Kristy Oshiro knew they wanted to learn more about Japanese Taiko drumming before they were even nine years old.
“As a young person, I used to watch this group perform — it was all young people like myself playing these really, really big drums, like hitting them as hard as they (could) and making this sound that just vibrated through my body,” Oshiro said in an interview with The Daily Californian.
Oshiro explained that as soon as they were old enough to enroll in the Taiko program in their hometown of Kona, Hawaii, they did. And in their words, they “just never stopped.”
Oshiro is now founder, current leader and instructor of Queer Taiko, an Oakland-based group of LGBTQ+ community members and allies “committed to building community and awareness through Japanese taiko drumming,” according to Oshiro’s website.
When Oshiro formed the group in 2013, they felt the representation and visibility of the LGBTQ+ community was lacking in their art form.
“In the Bay Area in general everyone’s pretty welcoming and all the groups, whether they say so openly or not, are welcoming to all people of all identities,” Oshiro said. “But there is a difference between, you know, assuming that that is the case and then being vocally present.”
For Oshiro, a self-identified member of the LGBTQ+ community, they said they would feel more comfortable approaching something new if they knew they’d be surrounded by “like-minded people” in a “queer-friendly space.”
More than five years since its conception, Queer Taiko has performed many times in the Bay Area, including at local pride events and, recently, the Japanese Heritage Night for the Oakland A’s — which Oshiro noted was especially cool because they all stayed after the performance to watch the baseball game together.
The performers and participants of Queer Taiko are ever-changing. The group functions as what Oshiro calls a “meetup group,” converging roughly once every two weeks at dates linked on Oshiro’s website. Because of the group’s informal structure, Oshiro is never quite sure who will show up.
“People say they’re going to show up and then they just don’t show up. It’s like if you get 50% of the people who say they’re going to show up, then you’re doing well,” Oshiro said, laughing. “There’s very much a kind of newbie atmosphere, but it’s super welcoming.”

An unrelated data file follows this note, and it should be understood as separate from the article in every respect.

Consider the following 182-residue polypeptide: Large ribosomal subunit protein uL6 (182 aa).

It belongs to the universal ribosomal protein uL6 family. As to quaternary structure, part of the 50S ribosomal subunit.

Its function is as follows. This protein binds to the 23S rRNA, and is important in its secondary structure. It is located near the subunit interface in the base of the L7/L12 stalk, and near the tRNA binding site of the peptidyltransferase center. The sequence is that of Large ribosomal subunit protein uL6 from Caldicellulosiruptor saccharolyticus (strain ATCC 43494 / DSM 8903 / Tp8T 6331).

Oshiro doesn’t expect any of the participants of Queer Taiko to have any previous musical knowledge of experience with Taiko drumming, and each session focuses on different skills and rhythms. Oshiro also does not expect anyone to pay for the lessons, although there is a suggested fee to help cover the cost of studio rental and the equipment they provide.
Oshiro said promoting this sort of laid-back atmosphere was a decision they made when they started Queer Taiko.
“Because Taiko is a Japanese cultural performing art form, especially being outside of Japan (and) being a practitioner of that art form … a lot of us in the Taiko community are very aware of its history, of where the art form comes from and are constantly trying to acknowledge, recognize and be respectful and grateful for that history,” Oshiro said.
In Oshiro’s many years of experience, they’ve encountered Taiko groups that incorporate various degrees of traditional Japanese-style learning or that operate as a dojo — a traditional Japanese school of learning. This can entail a large commitment with required practice and performance attendance, which, while they believe is reasonable, Oshiro also said may not feel “quite so casual or welcoming.”
According to Oshiro, this has led them to develop a less “formal or traditional style of teaching and operating the group” in a way that fits into everyone’s busy schedules — even permitting interested members to perform with the group after only a few months of practice.
“Sometimes we’ve had people … come in and try Taiko for a few months, perform with us, and then I never see them again,” Oshiro said. “But it’s kind of cool that people can do that, that they can have that experience, you know, put themselves out there, try something new (and) be visible in the community. I feel really good about being able to provide that experience.”
When asked what Oshiro thinks about the community of LGBTQ+ artists like themselves, they were of two minds.
“You know Queer Taiko, because we’re a queer-identified peforming arts organziation, we get a lot of requests to perform at queer-related events. But not all of … those requests are coming with financial backing, to be quite frank about it,” Oshiro explained. “And … from one viewpoint it’s great that Queer Taiko can go and provide performances to the community … to provide that pro bono, without expecting anything in return. But from the other side, running an arts organization is not cheap, it’s not free, people’s time is very valuable. And if we want to see high-quality LGBTQ+ artists and art then we really need to be supportive of it monetarily as well.”
At the end of the day, Oshiro believes that although we have made progress in terms of the visibility and acceptance of the LGBTQ+ community, there is work to be done.
“I think that whatever level of visibility that there is, however many of us LGBTQ+ artists there are out there, I don’t think that it’s enough. We’re kind of an underrepresented minority,” Oshiro said. “And I would like to see more being done to help support LGBTQ+ artists, not just by outside organizations, but also within LGBTQ+ organizations.”
Olivia Jerram covers LGBTQ+ media. Contact her at [email protected].